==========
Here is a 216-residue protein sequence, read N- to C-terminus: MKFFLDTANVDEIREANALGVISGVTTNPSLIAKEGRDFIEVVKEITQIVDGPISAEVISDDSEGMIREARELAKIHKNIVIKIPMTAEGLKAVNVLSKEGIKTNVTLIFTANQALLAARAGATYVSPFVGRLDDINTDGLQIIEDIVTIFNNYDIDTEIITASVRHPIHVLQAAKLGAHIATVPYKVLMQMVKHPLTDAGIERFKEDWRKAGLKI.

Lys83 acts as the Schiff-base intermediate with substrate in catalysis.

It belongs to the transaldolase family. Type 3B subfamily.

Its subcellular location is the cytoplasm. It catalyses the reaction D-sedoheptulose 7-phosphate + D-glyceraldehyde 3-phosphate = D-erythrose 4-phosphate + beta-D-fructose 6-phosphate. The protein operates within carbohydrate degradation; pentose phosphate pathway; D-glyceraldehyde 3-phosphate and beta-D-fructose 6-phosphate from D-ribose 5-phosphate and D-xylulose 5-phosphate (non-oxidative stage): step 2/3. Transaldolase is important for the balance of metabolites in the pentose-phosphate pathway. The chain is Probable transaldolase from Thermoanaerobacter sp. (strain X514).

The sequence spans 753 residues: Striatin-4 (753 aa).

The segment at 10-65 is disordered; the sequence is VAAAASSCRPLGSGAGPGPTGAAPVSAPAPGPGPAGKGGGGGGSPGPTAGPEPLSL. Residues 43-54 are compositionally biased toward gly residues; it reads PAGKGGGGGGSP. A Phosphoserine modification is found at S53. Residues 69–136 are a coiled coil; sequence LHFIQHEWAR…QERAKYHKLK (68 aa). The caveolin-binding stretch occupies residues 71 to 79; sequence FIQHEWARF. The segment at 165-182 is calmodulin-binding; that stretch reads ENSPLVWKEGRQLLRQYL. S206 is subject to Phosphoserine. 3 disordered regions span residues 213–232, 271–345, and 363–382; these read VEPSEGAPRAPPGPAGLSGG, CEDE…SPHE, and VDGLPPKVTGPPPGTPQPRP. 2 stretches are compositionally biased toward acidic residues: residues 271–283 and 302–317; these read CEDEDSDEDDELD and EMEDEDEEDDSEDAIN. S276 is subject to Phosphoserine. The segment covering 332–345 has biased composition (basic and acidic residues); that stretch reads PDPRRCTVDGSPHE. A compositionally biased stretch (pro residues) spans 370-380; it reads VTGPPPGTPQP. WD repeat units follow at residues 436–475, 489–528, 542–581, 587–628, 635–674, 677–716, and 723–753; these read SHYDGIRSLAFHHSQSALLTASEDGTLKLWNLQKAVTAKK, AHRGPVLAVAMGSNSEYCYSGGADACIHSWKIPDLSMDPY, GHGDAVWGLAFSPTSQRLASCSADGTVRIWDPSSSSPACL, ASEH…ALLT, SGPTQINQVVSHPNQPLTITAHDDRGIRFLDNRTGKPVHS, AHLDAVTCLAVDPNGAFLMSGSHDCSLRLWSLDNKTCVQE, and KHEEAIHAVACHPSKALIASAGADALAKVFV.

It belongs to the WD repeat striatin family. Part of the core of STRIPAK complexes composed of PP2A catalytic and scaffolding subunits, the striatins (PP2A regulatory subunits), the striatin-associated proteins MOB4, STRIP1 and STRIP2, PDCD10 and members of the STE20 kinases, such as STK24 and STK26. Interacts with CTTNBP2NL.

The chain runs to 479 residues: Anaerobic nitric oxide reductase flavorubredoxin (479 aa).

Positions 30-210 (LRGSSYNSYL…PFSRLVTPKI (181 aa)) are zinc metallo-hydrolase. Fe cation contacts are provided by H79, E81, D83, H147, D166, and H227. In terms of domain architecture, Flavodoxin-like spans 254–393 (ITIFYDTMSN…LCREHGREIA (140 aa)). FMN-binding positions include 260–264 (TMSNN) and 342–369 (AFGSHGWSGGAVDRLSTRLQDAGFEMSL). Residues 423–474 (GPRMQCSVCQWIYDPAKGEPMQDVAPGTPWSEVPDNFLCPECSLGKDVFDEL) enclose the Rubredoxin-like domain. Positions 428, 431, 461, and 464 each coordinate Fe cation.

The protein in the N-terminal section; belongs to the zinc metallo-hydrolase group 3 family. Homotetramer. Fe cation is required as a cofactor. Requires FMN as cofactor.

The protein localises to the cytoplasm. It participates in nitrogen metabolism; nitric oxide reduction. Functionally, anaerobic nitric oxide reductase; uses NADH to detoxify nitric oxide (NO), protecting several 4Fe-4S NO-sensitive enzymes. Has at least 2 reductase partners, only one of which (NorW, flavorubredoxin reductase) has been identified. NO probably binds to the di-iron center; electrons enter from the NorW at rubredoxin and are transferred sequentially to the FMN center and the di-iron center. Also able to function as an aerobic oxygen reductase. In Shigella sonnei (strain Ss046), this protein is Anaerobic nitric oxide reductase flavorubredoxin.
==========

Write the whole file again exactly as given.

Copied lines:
Here is a 216-residue protein sequence, read N- to C-terminus: MKFFLDTANVDEIREANALGVISGVTTNPSLIAKEGRDFIEVVKEITQIVDGPISAEVISDDSEGMIREARELAKIHKNIVIKIPMTAEGLKAVNVLSKEGIKTNVTLIFTANQALLAARAGATYVSPFVGRLDDINTDGLQIIEDIVTIFNNYDIDTEIITASVRHPIHVLQAAKLGAHIATVPYKVLMQMVKHPLTDAGIERFKEDWRKAGLKI.

Lys83 acts as the Schiff-base intermediate with substrate in catalysis.

It belongs to the transaldolase family. Type 3B subfamily.

Its subcellular location is the cytoplasm. It catalyses the reaction D-sedoheptulose 7-phosphate + D-glyceraldehyde 3-phosphate = D-erythrose 4-phosphate + beta-D-fructose 6-phosphate. The protein operates within carbohydrate degradation; pentose phosphate pathway; D-glyceraldehyde 3-phosphate and beta-D-fructose 6-phosphate from D-ribose 5-phosphate and D-xylulose 5-phosphate (non-oxidative stage): step 2/3. Transaldolase is important for the balance of metabolites in the pentose-phosphate pathway. The chain is Probable transaldolase from Thermoanaerobacter sp. (strain X514).

The sequence spans 753 residues: Striatin-4 (753 aa).

The segment at 10-65 is disordered; the sequence is VAAAASSCRPLGSGAGPGPTGAAPVSAPAPGPGPAGKGGGGGGSPGPTAGPEPLSL. Residues 43-54 are compositionally biased toward gly residues; it reads PAGKGGGGGGSP. A Phosphoserine modification is found at S53. Residues 69–136 are a coiled coil; sequence LHFIQHEWAR…QERAKYHKLK (68 aa). The caveolin-binding stretch occupies residues 71 to 79; sequence FIQHEWARF. The segment at 165-182 is calmodulin-binding; that stretch reads ENSPLVWKEGRQLLRQYL. S206 is subject to Phosphoserine. 3 disordered regions span residues 213–232, 271–345, and 363–382; these read VEPSEGAPRAPPGPAGLSGG, CEDE…SPHE, and VDGLPPKVTGPPPGTPQPRP. 2 stretches are compositionally biased toward acidic residues: residues 271–283 and 302–317; these read CEDEDSDEDDELD and EMEDEDEEDDSEDAIN. S276 is subject to Phosphoserine. The segment covering 332–345 has biased composition (basic and acidic residues); that stretch reads PDPRRCTVDGSPHE. A compositionally biased stretch (pro residues) spans 370-380; it reads VTGPPPGTPQP. WD repeat units follow at residues 436–475, 489–528, 542–581, 587–628, 635–674, 677–716, and 723–753; these read SHYDGIRSLAFHHSQSALLTASEDGTLKLWNLQKAVTAKK, AHRGPVLAVAMGSNSEYCYSGGADACIHSWKIPDLSMDPY, GHGDAVWGLAFSPTSQRLASCSADGTVRIWDPSSSSPACL, ASEH…ALLT, SGPTQINQVVSHPNQPLTITAHDDRGIRFLDNRTGKPVHS, AHLDAVTCLAVDPNGAFLMSGSHDCSLRLWSLDNKTCVQE, and KHEEAIHAVACHPSKALIASAGADALAKVFV.

It belongs to the WD repeat striatin family. Part of the core of STRIPAK complexes composed of PP2A catalytic and scaffolding subunits, the striatins (PP2A regulatory subunits), the striatin-associated proteins MOB4, STRIP1 and STRIP2, PDCD10 and members of the STE20 kinases, such as STK24 and STK26. Interacts with CTTNBP2NL.

The chain runs to 479 residues: Anaerobic nitric oxide reductase flavorubredoxin (479 aa).

Positions 30-210 (LRGSSYNSYL…PFSRLVTPKI (181 aa)) are zinc metallo-hydrolase. Fe cation contacts are provided by H79, E81, D83, H147, D166, and H227. In terms of domain architecture, Flavodoxin-like spans 254–393 (ITIFYDTMSN…LCREHGREIA (140 aa)). FMN-binding positions include 260–264 (TMSNN) and 342–369 (AFGSHGWSGGAVDRLSTRLQDAGFEMSL). Residues 423–474 (GPRMQCSVCQWIYDPAKGEPMQDVAPGTPWSEVPDNFLCPECSLGKDVFDEL) enclose the Rubredoxin-like domain. Positions 428, 431, 461, and 464 each coordinate Fe cation.

The protein in the N-terminal section; belongs to the zinc metallo-hydrolase group 3 family. Homotetramer. Fe cation is required as a cofactor. Requires FMN as cofactor.

The protein localises to the cytoplasm. It participates in nitrogen metabolism; nitric oxide reduction. Functionally, anaerobic nitric oxide reductase; uses NADH to detoxify nitric oxide (NO), protecting several 4Fe-4S NO-sensitive enzymes. Has at least 2 reductase partners, only one of which (NorW, flavorubredoxin reductase) has been identified. NO probably binds to the di-iron center; electrons enter from the NorW at rubredoxin and are transferred sequentially to the FMN center and the di-iron center. Also able to function as an aerobic oxygen reductase. In Shigella sonnei (strain Ss046), this protein is Anaerobic nitric oxide reductase flavorubredoxin.